The concept of cross-references in AX 2012 is simple. If an element uses another element, the reference is recorded. With cross-references, you can determine which elements a particular element uses and which elements other elements are using. AX 2012 provides the Cross-Reference tool for accessing and managing cross-reference information.
Here are a couple of typical scenarios for using the Cross-Reference tool:
- You want to find usage examples. If the product documentation doesn’t help, you can use the Cross-Reference tool to find real implementation examples.
- You need to perform an impact analysis. If you’re changing an element, you need to know which other elements are affected by your change.
You must update the Cross-Reference tool regularly to ensure accuracy. The update typically takes several hours. The footprint in a database is about 1.5 gigabytes (GB) for a standard application.
To update the Cross-Reference tool, on the Tools menu, point to > Cross-Reference > Periodic > Update. Updating the Cross-Reference tool also compiles the entire AOT because the compiler emits cross-reference information.
In addition to the main cross-reference information, two smaller cross-reference subsystems exist:
- Data model Stores information about relationships between tables. It is primarily used by the query form and the Reverse Engineering tool.
- Type hierarchy Stores information about class and data type inheritance.
For more information about these subsystems and the tools that rely on them, see the AX 2012 SDK (http://msdn.microsoft.com/en-us/library/aa496079.aspx).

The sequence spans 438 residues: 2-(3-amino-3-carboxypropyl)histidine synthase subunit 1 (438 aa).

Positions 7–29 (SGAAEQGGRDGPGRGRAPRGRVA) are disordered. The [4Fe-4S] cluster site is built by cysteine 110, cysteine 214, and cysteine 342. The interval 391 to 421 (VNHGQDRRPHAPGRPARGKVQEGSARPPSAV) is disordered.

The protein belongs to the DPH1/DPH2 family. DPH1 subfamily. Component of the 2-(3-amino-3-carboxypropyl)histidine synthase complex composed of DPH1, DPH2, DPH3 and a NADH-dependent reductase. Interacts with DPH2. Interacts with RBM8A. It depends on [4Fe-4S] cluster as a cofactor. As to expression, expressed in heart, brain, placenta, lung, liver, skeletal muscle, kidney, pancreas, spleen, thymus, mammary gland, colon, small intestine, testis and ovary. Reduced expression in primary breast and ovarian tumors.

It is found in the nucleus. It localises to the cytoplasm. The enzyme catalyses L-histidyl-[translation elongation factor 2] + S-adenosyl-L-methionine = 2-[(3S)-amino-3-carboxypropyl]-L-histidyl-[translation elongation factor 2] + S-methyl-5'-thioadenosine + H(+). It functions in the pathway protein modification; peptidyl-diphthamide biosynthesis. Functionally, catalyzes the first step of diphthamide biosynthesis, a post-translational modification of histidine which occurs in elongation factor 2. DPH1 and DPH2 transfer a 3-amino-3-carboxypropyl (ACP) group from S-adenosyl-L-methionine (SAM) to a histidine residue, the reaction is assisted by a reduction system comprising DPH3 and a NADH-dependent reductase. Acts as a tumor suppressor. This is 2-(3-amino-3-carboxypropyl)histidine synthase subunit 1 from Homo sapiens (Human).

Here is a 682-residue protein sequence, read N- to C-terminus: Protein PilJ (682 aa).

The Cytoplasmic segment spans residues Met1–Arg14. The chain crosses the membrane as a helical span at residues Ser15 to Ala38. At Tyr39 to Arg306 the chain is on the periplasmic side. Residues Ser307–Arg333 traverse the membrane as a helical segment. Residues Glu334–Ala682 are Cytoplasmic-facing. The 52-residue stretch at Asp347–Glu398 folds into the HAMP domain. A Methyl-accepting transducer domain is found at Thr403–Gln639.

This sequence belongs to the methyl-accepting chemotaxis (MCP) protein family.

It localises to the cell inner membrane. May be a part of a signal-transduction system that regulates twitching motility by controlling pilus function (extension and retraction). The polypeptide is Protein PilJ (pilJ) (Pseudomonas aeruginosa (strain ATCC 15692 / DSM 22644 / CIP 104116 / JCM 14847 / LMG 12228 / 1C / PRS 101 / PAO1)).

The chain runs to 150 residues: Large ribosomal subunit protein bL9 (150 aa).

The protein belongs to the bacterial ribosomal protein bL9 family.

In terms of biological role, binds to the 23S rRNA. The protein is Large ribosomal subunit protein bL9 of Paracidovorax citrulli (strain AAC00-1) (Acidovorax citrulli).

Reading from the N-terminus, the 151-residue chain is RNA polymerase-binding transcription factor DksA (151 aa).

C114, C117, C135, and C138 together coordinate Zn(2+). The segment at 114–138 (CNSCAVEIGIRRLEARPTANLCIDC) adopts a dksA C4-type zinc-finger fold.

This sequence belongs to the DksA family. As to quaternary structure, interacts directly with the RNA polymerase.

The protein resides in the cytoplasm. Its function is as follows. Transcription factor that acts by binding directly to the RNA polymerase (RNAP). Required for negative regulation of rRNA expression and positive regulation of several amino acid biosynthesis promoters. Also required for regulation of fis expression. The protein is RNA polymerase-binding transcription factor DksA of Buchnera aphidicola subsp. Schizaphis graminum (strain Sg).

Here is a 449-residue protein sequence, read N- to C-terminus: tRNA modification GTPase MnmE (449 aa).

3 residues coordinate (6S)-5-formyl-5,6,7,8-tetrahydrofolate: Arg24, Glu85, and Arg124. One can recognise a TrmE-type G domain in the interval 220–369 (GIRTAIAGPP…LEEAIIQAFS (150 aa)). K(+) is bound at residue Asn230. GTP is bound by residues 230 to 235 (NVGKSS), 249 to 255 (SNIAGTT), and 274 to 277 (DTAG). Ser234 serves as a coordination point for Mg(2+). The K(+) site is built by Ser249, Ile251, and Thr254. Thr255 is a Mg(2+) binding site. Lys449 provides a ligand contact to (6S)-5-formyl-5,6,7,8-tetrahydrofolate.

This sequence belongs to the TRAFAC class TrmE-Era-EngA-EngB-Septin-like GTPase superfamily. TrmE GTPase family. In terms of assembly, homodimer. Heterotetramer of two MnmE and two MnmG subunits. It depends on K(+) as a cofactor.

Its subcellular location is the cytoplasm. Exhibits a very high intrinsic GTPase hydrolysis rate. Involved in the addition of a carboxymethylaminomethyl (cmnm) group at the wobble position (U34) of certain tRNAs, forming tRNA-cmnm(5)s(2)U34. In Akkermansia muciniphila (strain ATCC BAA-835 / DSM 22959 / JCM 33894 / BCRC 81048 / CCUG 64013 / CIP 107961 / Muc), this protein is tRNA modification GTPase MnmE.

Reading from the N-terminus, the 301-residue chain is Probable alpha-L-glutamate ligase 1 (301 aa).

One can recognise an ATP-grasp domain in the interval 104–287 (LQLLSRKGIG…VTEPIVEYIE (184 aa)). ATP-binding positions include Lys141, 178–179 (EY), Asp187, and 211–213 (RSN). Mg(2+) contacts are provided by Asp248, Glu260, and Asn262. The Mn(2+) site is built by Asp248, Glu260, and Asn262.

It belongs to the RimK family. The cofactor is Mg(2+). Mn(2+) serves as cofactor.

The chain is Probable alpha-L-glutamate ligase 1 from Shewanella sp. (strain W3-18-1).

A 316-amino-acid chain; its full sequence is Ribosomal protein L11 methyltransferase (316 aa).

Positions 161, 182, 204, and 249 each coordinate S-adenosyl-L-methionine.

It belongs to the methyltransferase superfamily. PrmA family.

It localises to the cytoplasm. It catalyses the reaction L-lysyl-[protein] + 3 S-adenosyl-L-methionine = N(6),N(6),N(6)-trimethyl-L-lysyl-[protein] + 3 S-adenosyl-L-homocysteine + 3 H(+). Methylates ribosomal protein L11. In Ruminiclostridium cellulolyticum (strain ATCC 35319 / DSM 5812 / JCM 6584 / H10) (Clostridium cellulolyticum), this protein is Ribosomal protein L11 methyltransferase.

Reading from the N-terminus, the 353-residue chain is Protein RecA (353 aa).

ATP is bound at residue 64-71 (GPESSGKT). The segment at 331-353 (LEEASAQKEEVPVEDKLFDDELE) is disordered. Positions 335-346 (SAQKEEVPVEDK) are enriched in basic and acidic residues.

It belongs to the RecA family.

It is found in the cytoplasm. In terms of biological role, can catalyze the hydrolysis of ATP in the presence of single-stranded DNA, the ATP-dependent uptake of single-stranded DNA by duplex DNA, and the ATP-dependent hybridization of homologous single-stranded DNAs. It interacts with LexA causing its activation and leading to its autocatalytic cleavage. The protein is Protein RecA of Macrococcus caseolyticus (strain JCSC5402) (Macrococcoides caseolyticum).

The information that the Cross-Reference tool collects is quite comprehensive. You can find a complete list of cross-referenced elements by opening the AOT, expanding the System Documentation node, and clicking Enums and then xRefKind. When the Cross-Reference tool is updating, it scans all metadata and X++ code for references to elements of the kinds listed in the xRefKind subnode.
To access usage information, right-click any element in the AOT and point to Add-Ins > Cross-Reference > Used By. If the option isn’t available, either the element isn’t used or the cross-reference hasn’t been updated.
Figure 2-31 shows where the prompt method is used on the RunBaseBatch class.
FIGURE 2-31 The Cross-Reference tool, showing where RunBaseBatch.prompt is used.
When you view cross-references for a class method, the Application hierarchy tree is visible, so that you can see whether the same method is used on a parent or subclass. For types that don’t support inheritance, the Application hierarchy tree is hidden.